February 20th, 2008 12:32 PM by Lehel Szucs
The Bush Administration announced "Project Lifeline" last week, a new initiative to help struggling homeowners with all types of mortgages, not just subprime or adjustable-rate mortgages.
Part of the Hope Now Alliance (1-888-995-HOPE), launched late last year, the new Project Lifeline outreach program would grant homeowners who are at least 90 days late a 30-day break from the foreclosure process while their lenders try and work out a more affordable solution, including restructuring the loan, freezing or even lowering interest rates.
The program was put together by HUD, the Department of Treasury, and six of the largest financial institutions, including Bank of America Corp., Citigroup Inc., Countrywide Financial Corp., J.P. Morgan Chase and Co., Washington Mutual Inc., and Wells Fargo & Co. These banks, which collectively service more than 50% of mortgages in America, have agreed to this program as a means to lessen the anticipated impact foreclosures could have on the open market.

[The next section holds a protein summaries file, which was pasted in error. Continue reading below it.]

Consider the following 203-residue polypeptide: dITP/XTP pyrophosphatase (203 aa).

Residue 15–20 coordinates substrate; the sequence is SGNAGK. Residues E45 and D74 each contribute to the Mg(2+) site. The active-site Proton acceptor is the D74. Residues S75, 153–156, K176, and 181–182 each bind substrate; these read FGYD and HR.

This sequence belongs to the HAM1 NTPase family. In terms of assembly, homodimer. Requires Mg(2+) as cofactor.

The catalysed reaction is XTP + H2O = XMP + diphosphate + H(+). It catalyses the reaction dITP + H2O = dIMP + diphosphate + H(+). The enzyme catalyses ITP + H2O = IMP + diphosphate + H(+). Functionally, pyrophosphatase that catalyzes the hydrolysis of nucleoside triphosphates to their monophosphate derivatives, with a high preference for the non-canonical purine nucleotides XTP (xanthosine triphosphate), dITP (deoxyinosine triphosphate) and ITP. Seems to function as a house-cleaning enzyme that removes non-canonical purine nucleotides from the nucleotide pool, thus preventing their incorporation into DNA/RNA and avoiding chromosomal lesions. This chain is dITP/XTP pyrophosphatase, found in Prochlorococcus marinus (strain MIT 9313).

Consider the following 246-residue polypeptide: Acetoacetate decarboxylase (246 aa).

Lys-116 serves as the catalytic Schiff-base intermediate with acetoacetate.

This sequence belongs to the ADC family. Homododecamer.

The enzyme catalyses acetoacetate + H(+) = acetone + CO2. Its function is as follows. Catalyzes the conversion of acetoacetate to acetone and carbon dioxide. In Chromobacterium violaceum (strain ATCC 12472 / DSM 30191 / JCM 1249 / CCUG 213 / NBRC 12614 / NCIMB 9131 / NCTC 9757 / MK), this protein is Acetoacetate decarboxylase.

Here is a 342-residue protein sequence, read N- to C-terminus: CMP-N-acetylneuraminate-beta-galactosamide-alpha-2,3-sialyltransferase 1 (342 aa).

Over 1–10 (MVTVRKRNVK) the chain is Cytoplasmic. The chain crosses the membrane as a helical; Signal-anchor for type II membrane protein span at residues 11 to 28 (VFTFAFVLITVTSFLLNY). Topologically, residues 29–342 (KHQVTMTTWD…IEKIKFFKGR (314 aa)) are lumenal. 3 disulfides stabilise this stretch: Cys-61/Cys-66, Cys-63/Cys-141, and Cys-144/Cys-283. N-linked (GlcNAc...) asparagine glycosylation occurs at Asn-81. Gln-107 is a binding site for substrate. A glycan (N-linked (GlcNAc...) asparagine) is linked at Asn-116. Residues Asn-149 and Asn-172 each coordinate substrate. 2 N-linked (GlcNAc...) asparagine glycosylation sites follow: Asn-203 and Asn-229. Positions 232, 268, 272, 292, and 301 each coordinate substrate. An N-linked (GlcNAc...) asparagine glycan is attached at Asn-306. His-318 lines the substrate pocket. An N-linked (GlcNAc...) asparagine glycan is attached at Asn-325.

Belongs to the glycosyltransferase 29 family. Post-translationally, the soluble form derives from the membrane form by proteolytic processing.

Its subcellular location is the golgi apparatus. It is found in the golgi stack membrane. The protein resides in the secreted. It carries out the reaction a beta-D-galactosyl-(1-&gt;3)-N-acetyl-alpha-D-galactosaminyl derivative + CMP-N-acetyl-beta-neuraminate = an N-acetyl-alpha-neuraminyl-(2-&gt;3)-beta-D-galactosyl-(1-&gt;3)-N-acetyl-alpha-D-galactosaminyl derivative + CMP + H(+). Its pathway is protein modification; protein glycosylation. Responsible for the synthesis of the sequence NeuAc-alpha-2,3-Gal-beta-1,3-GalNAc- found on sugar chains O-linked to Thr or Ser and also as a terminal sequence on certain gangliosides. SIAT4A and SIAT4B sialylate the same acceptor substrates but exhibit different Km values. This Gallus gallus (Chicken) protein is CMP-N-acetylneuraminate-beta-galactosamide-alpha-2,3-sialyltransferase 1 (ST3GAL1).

The objective with Project Lifeline, said Larry Di Rita, spokesperson for Bank of America, is to offer a "range of remedies to keep people in their homes."
Not everyone is as hopeful as Di Rita, however. Bruce Marks, CEO of the Neighborhood Assistance Corporation of America (NACA), a non-profit, community advocacy and homeownership organization, called the Lifeline program a "public relations gimmick with no substance."
The Hope Now Alliance, which includes 25 loan servicers, reportedly helped 545,000 subprime borrowers and 324,000 prime borrowers in the second half of 2007, according to CNN. No estimates on how many homeowners this new program will help have been announced thus far.